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East Ottertail Breakfast on the Farm kicks off inaugural event

Food, family, fun and community all came together Saturday at the first ever East Ottertail Breakfast on the Farm held on August and Betty Ziegler’s farm in Perham, where approximately 970 people came out on a bright, cool, clear morning to enjoy fresh off the griddle pancakes and learn about the farming life.

Volunteer Alisyn Keil said it blew everyone away when they did the final count and saw they were just shy of serving 1,000 plates. “We were ecstatic,” she said. “Everyone was very happy. Overall it went great and it’s awesome to see those numbers.”

Other numbers from the day include $3,400 raised from the free-will donation. That money will go to community groups such as FFA and 4H. Kiel said the plan is to hold the event at a different farm every year and spread it across East Ottertail county.  

Approximately 70 volunteers helped make the day possible, ranging in ages from nine to the, let’s just say, very seasoned. When word got out about the event, help really just showed up, according to Kiel. They were contacted by farm families, ag businesses and non-profit groups, all wanting to know how they could donate their time to help.

“I think part of everyone being so willing to jump in was the excitement of the new event, and we didn’t need people to go out and ask for money, we just needed them to donate their time and knowledge,” Kiel said. “This was about raising awareness, educating the community, and really just coming out and talking about something they are passionate about.”

FFA, 4H, and EOT Dairy Princesses were several groups on hand to help, in addition to the Minnesota Beef ambassadors. Emilee White, 16, of New York Mills, a Minnesota Beef ambassador, was on hand to answer questions and brought two of her beef cattle for visitors to pet and see up close.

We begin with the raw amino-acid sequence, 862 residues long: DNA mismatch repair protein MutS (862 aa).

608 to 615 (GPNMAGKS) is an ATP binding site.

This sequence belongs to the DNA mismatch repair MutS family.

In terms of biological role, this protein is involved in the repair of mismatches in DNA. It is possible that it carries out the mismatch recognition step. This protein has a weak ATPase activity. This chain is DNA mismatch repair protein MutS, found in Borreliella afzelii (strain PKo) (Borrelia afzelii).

“I’m here to help support the beef program and provide people with informational material,” White said. She travels the state as an ambassador and some of the most common questions she gets include: are the cows happy, what kind of life do they live, and why are they so calm?

“I tell folks they have a very good life and are very happy. I spend time with them everyday and they are well taken care of, “ White said. “They are calm because I am with them so much, and I show them at the state, local and national level. So they are used to people and activity.”

She feels events such as the breakfast are important so that those who don’t live on a farm can get a little bit of that experience and see everything that goes into farm life.

Mark Murdock of Ottertail came to the Breakfast on the farm with his wife and grandkids because he thinks it’s a great way to teach the kids about the importance of farming.

“I’m not in farming, my father-in-law is a retired farmer, but this is a great way for the kids to learn about where their food comes from.” Murdock added the event had plenty of activities that made it a fun morning.

An important part of farm life is the equipment it takes to get all that work done, and farmers can tell you that equipment has changed drastically over the years. Machinery displays were set up to highlight the evolution of farm equipment. Nestled between a 10 horsepower Allis Chalmers “G” made around 1950, and a 45 horse power Allis Chalmers WD45, built in 1953, was a 560 horsepower John Deere 9560 RT tractor that requires a side ladder to climb into the cab.

“All the farm equipment came from about 10 different local farms,” Kiel said. “There’s a great range of sizes and ages, different types of machinery, all of it still used including the helicopter sprayer.”

Breakfast on the Farm had numerous booths for attendees to browse and learn about various topics, as well as animals to feed and pet. Virgil Jons of Frazee attended with his family and said they were had a great time. “It’s a fun family gathering and educational.”

Kiel felt that the event went well for being the first time and not knowing what to expect. The group planned for 1,000, hoped for 500, and by 9:30 a.m. had already fed over 300. A handful of hungry guests trickled in at 7 a.m. when the doors opened, and by 7:30 a.m. a steady stream of people were making their way down the dusty road for a morning of farm fun.

“I love community events like this. I didn’t grow up a farmer but I am now, and promoting ag is huge for us,” Kiel said. “We live and breathe it.”

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